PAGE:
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You may have considered what it would cost to have a healthy smile, but what does an unhealthy smile cost you? When you consider the effects of a neglected smile, perhaps you think of crooked or discolored teeth, bad breath, or even tooth loss. But a lack of oral hygiene can lead to health problems beyond those in your mouth.
Your body is made of interconnected systems, and the mouth serves as the primary gateway for what enters the body. That means that an unhealthy mouth can result in health problems elsewhere in your body. Similarly, the mouth can serve as a diagnostic tool for other health issues that seem to have little to do with your smile.
Keep reading to learn more about the relationship between oral health and the rest of the body.
Did you know your mouth is full of bacteria? Don’t worry — for the most part, this is a good thing! A healthy mouth needs to have enough good bacteria to fight off disease-carrying microorganisms that may enter the mouth when you breathe, drink, or eat.
Good bacteria in the mouth can help you:
Unfortunately, not all bacteria in your mouth are quite so beneficial. Plaque forms naturally on your teeth when you consume sugar or carbohydrates. If not brushed or flossed away regularly, certain bacteria will feed on plaque, producing acid that damages your teeth and can lead to tooth decay over time.
These bacteria lead to oral health issues you probably already know about — gum disease, tooth decay, tooth loss, etc. But weak teeth, inflammation, and bleeding gums can create opportunities for other harmful bacteria to enter your bloodstream. This can result in health issues elsewhere in your body.
More studies are needed to determine if your oral health causes other health issues, or if your oral health is just linked to your overall health in some way. Regardless of whether it comes down to causation or correlation, what matters is that there’s a connection.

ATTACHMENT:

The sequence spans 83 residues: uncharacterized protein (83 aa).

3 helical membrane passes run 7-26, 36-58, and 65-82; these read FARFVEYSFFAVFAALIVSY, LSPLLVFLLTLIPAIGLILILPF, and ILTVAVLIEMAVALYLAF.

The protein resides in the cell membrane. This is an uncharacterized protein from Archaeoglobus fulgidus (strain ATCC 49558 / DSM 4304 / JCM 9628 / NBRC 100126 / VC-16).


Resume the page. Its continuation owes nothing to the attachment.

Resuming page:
Your oral health can be linked to multiple other health issues, including:
We’ve looked at how your oral health can affect your overall health. But did you know that the opposite is also true? Certain health conditions can make it more difficult for patients to maintain a healthy smile:
Each tooth in your mouth provides support for surrounding teeth. When one tooth is missing or extracted, nearby teeth have nothing to lean on and will tilt toward the open space.
This movement often leads to crooked teeth that are harder to clean properly and can result in tooth decay or further tooth loss. Replacement options like dentures, dental bridges, or dental implants help keep natural teeth in their original positions and prevent excess hard-to-reach tartar buildup.
Jawbone deterioration can also occur because of missing teeth. When you lose a tooth, your body will naturally start to absorb the minerals in your jaw to use elsewhere. This can lead to a change in the shape of the face, known as facial collapse. The jawbone needs stimulation to remain healthy and dental implants can provide that for you.
The link between your oral health and your overall health is clear. So how do you protect both? Luckily, there are three simple steps you can take to promote a healthy smile:
Our preventive dentists in Grand Rapids, Grand Haven, and Comstock Park, MI, can help you maintain a healthy smile as well as promote good oral and overall health. With four practices in West Michigan, we have room to treat the entire family. To schedule an appointment, call one of our MI Smiles Dental locations today.
This blog post has been updated.
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